Skip to main content

Martha Lilly Peediyakkan


Martha Lilly Peediyakkan is a final year PhD scholar and a Graduate Teaching Assistant at the Sociology department of the University of Auckland. Martha holds a bachelor’s degree in psychology and two master’s degree in public administration (MA and MPhil) with specialization in Development Administration. She also has diverse work experience in the corporate sector, civil society, as well as in academia. This exposure has encouraged her to adopt an inter-disciplinary approach while engaging in her PhD thesis work titled, Hegemonic Land Struggles: A Historical Materialist Study of Sikkim State in India.


From cash crop to carbon crop: The case of large cardamom in Sikkim, India

The ongoing debates on the shift from subsistence agrarian practices to commercial agriculture, supported by the ‘developmental’ moral rhetoric of poverty alleviation, have only gained momentum following the advent of neoliberal land grabbing. This paper intends to contribute to this debate by studying the political economy of global carbon trading, cash crop promotion, and related green grabbing in Sikkim, India. Based on empirical research and a critical analysis of state-NGO reports, the study critiques the state-driven promotion of organic large cardamom production in the Himalayan state. It discusses the transition of large cardamom production practices from traditional indigenous agroforestry to state-driven monocropping of hybrid varieties. It critiques the forest ban imposed on indigenous people that not only led to dwindling crop productivity but also intensified rural disparity. In continuation, empirical evidence highlights that poorly planned developmental projects in the eco-sensitive mountainous terrain of Sikkim have also contributed to the agrarian crisis. In 2018, Sikkim became the first Indian state to adopt 100% organic farming. In recent years, ecologists have emphasized the potential of Sikkim’s organic large cardamom to act as a carbon-sequestering crop making it eligible for carbon funding. This is against the backdrop wherein the processing of large cardamom using renewable energy has already been attracting climate-resilience financing. As of now, following the advent of the REDD+ projects, the state has taken special efforts to attract global carbon trading to ‘enhance’ the production and processing segments of the large cardamom supply chain. The paper argues that the lack of transparency around state-driven carbon trading processes appears to suggest that it is mostly the elites: the state-international aid agency-NGO-traditional landlord nexus that benefits from these initiatives. It highlights how, consequently, the prevalent forms of elitist land grabbing have aggravated in Sikkim. While traditional landlords such as the Kazi class rush to buy off the land from poor indigenous Sikkimese; the state is taking measures to convert fallow land to large cardamom plantations. Overall, the study concludes that more than a cash crop, Sikkim’s organic large cardamom has today transitioned to a carbon crop.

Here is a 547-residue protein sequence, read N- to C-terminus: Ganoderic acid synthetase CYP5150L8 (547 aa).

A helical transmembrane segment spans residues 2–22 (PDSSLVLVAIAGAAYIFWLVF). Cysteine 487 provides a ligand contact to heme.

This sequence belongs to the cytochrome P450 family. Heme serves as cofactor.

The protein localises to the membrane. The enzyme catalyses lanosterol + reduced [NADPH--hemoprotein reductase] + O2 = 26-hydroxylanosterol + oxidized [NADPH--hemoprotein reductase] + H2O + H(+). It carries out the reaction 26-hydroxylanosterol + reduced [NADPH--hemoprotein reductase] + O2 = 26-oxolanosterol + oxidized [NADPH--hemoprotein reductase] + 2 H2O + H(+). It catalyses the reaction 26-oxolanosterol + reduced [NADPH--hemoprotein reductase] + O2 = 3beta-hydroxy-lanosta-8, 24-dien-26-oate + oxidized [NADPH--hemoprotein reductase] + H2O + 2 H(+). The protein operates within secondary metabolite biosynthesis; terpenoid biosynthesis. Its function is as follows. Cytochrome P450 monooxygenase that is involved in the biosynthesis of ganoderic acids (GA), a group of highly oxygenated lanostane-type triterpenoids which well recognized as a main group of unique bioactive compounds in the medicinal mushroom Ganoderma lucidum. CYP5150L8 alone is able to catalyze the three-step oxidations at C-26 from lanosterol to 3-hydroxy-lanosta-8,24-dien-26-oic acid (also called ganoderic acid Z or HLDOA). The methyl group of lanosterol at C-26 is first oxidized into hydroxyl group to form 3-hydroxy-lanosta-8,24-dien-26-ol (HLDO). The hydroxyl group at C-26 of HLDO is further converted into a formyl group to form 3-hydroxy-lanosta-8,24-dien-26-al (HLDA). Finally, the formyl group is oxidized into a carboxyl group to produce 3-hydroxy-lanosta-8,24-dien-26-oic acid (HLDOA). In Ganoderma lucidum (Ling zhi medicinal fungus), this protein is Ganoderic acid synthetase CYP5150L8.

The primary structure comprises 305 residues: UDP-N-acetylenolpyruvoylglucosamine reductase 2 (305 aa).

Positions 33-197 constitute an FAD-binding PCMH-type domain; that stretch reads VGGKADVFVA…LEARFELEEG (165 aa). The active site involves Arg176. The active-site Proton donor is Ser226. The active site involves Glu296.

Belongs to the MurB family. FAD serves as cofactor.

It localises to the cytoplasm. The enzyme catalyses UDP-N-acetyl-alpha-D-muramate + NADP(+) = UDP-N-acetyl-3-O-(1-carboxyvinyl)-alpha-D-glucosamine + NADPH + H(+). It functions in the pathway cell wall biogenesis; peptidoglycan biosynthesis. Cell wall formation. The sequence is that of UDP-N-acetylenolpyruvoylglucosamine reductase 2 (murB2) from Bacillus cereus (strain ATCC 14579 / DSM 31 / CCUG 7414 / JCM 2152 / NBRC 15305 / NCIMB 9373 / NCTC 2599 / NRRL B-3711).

Affiliation: University of Auckland